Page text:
Community filmmakers took part this weekend in the fifth 24-Hour Film Royal, which challenges teams to produce a film in a day.

Each film has to follow a few rules included in prompts that were announced noon Saturday at SteamDot Coffee Co. in the Midtown Mall. 

For 2019, each film must include:

One of the organizers, Matt Jardin said the best way to motivate someone to make a film is to give them a deadline.

"We created this event to get filmmakers just to force themselves to make a movie in a weekend," Jardin said. "For a lot of these filmmakers, this will be one of the only things they make all year." 

The competition gives Alaskans a creative outlet in film after the state eliminated a program that offered film tax credits. The Alaska Film Production Tax Credit Program ran from 2008 through June 2015, when Gov. Bill Walker signed legislation officially ending the program. During that time, about $40 million was spent on subsidies, which filmmakers could get for hiring Alaskans to work on their movies. Many lawmakers viewed the program as too expensive after the drop in oil and Alaska's economic crisis.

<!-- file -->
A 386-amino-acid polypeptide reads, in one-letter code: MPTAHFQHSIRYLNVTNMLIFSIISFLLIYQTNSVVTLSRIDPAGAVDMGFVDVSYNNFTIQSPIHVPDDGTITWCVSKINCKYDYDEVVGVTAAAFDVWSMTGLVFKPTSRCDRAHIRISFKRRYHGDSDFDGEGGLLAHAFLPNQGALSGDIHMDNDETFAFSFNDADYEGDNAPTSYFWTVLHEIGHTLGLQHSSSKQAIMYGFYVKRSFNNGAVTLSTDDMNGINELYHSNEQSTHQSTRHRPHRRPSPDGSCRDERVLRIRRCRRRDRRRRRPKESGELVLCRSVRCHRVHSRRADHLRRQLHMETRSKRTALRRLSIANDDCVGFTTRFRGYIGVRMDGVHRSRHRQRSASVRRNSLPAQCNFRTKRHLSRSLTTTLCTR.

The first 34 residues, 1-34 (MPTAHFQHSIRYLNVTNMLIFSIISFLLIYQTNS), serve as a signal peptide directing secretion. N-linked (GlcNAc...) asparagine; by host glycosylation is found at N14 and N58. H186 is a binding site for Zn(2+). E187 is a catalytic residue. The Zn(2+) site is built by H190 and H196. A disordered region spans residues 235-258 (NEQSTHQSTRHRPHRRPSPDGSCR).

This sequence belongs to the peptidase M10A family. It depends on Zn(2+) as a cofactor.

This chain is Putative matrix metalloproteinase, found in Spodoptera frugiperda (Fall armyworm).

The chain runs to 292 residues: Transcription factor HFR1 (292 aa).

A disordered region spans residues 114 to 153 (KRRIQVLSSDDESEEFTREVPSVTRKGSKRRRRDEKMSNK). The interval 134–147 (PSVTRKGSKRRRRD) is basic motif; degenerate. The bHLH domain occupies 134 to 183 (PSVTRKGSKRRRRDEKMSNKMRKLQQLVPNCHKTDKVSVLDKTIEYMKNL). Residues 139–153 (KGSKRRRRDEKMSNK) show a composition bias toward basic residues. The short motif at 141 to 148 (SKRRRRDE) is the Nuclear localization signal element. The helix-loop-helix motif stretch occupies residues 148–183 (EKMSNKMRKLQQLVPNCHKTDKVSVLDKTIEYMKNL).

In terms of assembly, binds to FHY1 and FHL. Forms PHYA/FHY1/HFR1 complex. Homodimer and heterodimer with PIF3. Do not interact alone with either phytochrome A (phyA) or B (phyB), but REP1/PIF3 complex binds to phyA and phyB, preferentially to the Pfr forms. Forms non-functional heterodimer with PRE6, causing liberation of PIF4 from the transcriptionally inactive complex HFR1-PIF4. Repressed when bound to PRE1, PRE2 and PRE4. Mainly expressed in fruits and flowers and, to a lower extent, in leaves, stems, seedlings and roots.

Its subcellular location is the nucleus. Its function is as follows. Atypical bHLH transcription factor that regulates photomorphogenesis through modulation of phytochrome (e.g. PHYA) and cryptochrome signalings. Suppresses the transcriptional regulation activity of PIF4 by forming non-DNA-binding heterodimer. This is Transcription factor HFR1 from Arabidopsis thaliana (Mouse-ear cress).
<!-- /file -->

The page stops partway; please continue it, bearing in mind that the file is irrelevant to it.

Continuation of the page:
While the 20-plus teams worked for a day on their films, organizers worked on one of their own: a behind-the-scenes documentary about the Film Royal, which will air during a screening of the other films. 

Quinton Smith, an organizer, says he looks forward to how all the teams work to complete the end goal. 

"It's amazing what you can do with an iPhone, as well as some professional film equipment, you know it's a wide variety from the competition," Smith said.

Each team paid a $20 entry fee to take part. The winning team will take home a plaque plus the combined entry fees of all teams.

Winners will be announced during a screening of all the short films May 4 at the Bear Tooth Theatrepub.

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